Adams Papers

From John Adams to William Steuben Smith, 30 May 1815

Quincy May 30th 1815

My Dear Sir

Your favour of the 22nd has Sensibly affected me; You need not however regret your birth, nor that of your child; The House of an Ambassador wherever he is, is in the Territory of his own Sovereign, & his children or Grand children, or Great Grand Children, or any of his Country men, or Country Women attached to his Embassy, & born in the house, or under his protection, are natives of his Country; natural born subjects, or Citizens to all intents & purposes, as much as if they had been born in the palace of the first magistrate whom he represents

Mr Dupont de Nemour’s idea, is so far from being original that it is a common place observation, that we have no word in our language, that implies the exact idea of the Patria of the Romans, the Faderland of the Dutch or the Patrie of the French. Why should we not introduce Matria, instead of Patria? Mankind in general love their mothers, I believe, rather more tenderly than their fathers, & perhaps have more reason for it. I would propose to Mr Dupont Mothers land, if we must have a change, but I believe Country will do without any innovation. You & your Child were born in Fathers land & Mothers land, that is in your native Country, because you were born within its territory, under its jurisdiction & in its public service.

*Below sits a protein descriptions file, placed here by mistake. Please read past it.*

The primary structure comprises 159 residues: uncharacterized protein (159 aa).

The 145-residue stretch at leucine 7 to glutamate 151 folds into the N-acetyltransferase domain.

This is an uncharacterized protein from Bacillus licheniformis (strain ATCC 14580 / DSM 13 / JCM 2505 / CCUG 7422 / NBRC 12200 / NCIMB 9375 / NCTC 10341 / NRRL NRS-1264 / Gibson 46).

Your solicitude for a profession is amiable & laudable. A plan of life & an object in view, early in life & through life is of great importance to every man in this world, high or low, rich or poor, old or young. Your age is rather advanced to commence a novitiate in any profession; but better late than never. Your means & opportunities are unknown to me & therefore I am wholly incapable of advising you. Law, Physick & Divinity, ought to be all studied through life by every man who can read, Remember me to all, as your G F

John Adams

MHi: Adams Family Papers, Letterbooks.

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